the terms of 5 domains are mixed together in paper raw.txt and paper.txt. In
order to separate them, we apply LDA with 5 topics to assign one topic to each term.
Then we re-organize the terms and create one file topic-i.txt for each topic i, where
i = 0, 1, 2, 3, 4. Each line in file topic-i.txt corresponds to one paper title in the
dataset. File topic-i.txt only contains paper titles with at least one term assigned
with topic i by LDA, and within each paper title in topic-i.txt, terms assigned with
topics other than topic i are removed. Note that we do not know which topic-i.txt
corresponds to which of the 5 domains now, and we will use frequent pattern mining
to figure it out. These topic-i.txt are the files you are going to work on to mine
frequent patterns.
Step 1: (25 , L3) Mining frequent patterns for each topic.
In this step, you need to implement a frequent pattern mining algorithm. We recommend you to choose from Apriori and FP-Growth. Note that you need to figure out
min sup by yourself.
You need to run your code on 5 files corresponding to 5 topics (topic-0.txt∼topic-4.txt).
Your output files should be put into one directory named as patterns. The i-th file is
named as pattern-i.txt. The output should be of the form ( [s] (space) [t1 (space)
t2 (space) t3 (space) ...] ). Frequent patterns in each file should be sorted from high
to low by Support.
A sample output is given in with the name sample.txt. Note that in
pattern-i.txt files, the term indexes should be mapped back to words based on
vocab.txt. This requirement is the same for the next step.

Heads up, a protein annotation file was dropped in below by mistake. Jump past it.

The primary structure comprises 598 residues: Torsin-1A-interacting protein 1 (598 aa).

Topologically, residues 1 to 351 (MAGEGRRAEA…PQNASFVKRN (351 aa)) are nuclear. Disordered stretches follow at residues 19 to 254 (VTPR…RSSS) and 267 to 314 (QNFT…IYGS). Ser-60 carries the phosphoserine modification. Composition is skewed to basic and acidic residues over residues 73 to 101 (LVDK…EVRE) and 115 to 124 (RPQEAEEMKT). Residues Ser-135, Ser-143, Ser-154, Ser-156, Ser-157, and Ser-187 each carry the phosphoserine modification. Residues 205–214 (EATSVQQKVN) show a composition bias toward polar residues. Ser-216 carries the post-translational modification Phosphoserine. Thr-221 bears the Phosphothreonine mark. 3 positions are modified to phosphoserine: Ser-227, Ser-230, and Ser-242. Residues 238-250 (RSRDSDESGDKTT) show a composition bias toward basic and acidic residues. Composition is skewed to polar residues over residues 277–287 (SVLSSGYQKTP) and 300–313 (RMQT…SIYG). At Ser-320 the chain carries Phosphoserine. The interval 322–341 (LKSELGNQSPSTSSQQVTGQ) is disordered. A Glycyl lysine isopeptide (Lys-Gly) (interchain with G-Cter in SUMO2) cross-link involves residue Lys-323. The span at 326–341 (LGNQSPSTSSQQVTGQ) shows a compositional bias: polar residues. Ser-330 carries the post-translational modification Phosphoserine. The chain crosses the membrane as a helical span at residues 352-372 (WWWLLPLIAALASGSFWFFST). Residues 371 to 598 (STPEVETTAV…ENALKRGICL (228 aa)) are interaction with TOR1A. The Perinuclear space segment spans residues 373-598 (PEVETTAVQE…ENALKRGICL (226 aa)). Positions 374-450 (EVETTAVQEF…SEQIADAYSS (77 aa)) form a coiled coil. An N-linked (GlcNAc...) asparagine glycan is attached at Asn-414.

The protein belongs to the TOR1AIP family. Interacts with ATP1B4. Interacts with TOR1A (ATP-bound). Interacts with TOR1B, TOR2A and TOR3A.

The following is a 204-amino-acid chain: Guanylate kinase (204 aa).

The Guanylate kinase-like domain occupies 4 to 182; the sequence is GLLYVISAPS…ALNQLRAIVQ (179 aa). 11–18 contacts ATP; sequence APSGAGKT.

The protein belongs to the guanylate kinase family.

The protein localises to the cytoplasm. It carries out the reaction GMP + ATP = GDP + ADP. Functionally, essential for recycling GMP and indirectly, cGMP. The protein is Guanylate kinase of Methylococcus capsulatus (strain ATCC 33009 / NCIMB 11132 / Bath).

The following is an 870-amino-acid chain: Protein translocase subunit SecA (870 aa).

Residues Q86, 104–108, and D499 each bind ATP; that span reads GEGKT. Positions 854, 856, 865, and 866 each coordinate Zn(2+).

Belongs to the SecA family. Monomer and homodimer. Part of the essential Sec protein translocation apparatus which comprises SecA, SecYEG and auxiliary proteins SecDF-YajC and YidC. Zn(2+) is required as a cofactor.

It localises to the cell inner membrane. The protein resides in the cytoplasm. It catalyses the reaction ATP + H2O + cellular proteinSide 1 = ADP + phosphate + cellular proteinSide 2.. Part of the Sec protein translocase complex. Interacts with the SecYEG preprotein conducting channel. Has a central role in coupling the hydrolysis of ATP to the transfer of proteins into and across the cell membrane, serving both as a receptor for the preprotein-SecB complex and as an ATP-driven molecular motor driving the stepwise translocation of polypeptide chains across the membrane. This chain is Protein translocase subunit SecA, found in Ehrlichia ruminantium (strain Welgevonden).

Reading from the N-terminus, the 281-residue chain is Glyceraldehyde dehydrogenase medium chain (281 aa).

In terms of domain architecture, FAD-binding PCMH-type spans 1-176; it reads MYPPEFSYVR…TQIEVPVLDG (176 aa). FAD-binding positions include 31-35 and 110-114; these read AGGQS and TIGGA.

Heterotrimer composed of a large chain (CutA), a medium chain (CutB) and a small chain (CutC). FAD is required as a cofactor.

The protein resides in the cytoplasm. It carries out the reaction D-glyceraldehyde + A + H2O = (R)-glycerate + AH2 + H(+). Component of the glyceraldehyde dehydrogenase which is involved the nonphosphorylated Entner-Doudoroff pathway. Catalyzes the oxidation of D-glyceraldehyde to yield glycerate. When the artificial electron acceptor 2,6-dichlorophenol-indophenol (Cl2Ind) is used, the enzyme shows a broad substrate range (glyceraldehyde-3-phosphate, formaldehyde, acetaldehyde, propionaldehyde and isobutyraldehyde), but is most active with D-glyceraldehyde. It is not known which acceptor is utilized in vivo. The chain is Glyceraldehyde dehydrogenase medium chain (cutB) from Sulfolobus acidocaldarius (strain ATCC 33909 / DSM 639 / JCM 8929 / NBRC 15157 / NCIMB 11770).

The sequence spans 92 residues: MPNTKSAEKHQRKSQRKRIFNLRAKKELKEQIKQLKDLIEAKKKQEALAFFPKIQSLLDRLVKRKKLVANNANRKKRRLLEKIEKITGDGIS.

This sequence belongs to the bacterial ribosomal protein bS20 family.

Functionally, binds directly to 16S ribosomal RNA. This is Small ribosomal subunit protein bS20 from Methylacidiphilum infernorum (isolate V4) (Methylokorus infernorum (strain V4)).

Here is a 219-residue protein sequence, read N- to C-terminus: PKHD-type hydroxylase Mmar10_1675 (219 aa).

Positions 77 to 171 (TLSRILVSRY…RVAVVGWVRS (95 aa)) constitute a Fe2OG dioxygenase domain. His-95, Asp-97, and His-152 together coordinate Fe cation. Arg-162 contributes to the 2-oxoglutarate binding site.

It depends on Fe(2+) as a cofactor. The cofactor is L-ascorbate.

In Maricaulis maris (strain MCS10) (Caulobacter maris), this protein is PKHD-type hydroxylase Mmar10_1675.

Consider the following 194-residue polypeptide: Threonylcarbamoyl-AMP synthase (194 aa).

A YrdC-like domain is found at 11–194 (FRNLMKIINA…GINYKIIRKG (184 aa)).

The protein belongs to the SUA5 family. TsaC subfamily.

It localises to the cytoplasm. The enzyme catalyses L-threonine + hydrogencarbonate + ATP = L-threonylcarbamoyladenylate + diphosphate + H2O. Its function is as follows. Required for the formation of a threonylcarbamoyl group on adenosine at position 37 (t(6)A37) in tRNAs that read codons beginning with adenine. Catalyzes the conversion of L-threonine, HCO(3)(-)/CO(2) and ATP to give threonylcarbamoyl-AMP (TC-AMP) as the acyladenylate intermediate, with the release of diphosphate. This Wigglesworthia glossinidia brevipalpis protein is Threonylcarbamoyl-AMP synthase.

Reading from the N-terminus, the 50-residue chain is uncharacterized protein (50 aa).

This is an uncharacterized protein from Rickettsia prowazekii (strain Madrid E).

Question to ponder A: How do you choose min sup for this task? Explain your criteria;
any reasonable choice will be good.
Step 2: (20 , L3) Mining closed/maximal patterns.
In this step, you need to implement an algorithm to mine closed patterns and maximal
patterns. You can write the code based on the output of Step 1, or implement a specific
algorithm to mine closed/maximal patterns, such as CLOSET, MaxMiner, etc.
The output should be of the same form as the output of Step 1. Closed patterns are
put into a directory named closed. The i-th file is named as closed-i.txt. Max
patterns are put into a directory named max. The i-th file is named as max-i.txt.
Within each file, the term indices should be mapped back to the words.
Question to ponder B: Can you figure out which topic corresponds to which domain
based on patterns you mine? Write down your observations.

Question to ponder C: Compare the results of frequent patterns, closed patterns and
maximal patterns, is there any difference? If so, what kind of patterns give more
satisfying results? Write down your analysis.
Step 3: (5 , L2) Mining association rules by Weka.
In this step, you will use Weka to mine association rules. In class, we have demonstrated
how to do this. You can download the slides Weka-Associate from the course schedule
page or watch the online lecture video to review the process. To make things easier,
we also provide detailed procedures here.
(a) Generate .arff files.
We have provided you with the code Put it in the
same folder as topic-i.txt and vocab.txt. In the command line, type python It will generate one .arff file corresponding to each
topic-i.txt file. (If you are MacOS/Linux user, you can easily do this. Otherwise, you can use the EWS machines with Linux OS on campus.)
(b) Get Association rules by Weka.

Download Weka from here and install.
Double click on Weka application icon.
Choose Explorer.
Click on Preprocess tag.
Click on Open file, choose topic-i.arff , click on Choose and wait until
Weka finishes loading the data.
vi. Click on Associate tag. Click on Choose and select FPGrowth as the mining
vii. Click on the parameter line. You need to modify lowerBoundMinSupport and
minMetric to generate at least 10 association rules. You may keep the default
values for other parameters. (Hint: lowerBoundMinSupport is the min sup
and minMetric is the min conf of the association rules.)
viii. Copy and paste the association rules generated by Weka.
Question to ponder D: What are the differences between phrases which satisfy only
the min sup criterion and phrases (association rules) which satisfy both min sup and
min conf criteria? Compare the results of Step 1 and Step 3 and write down your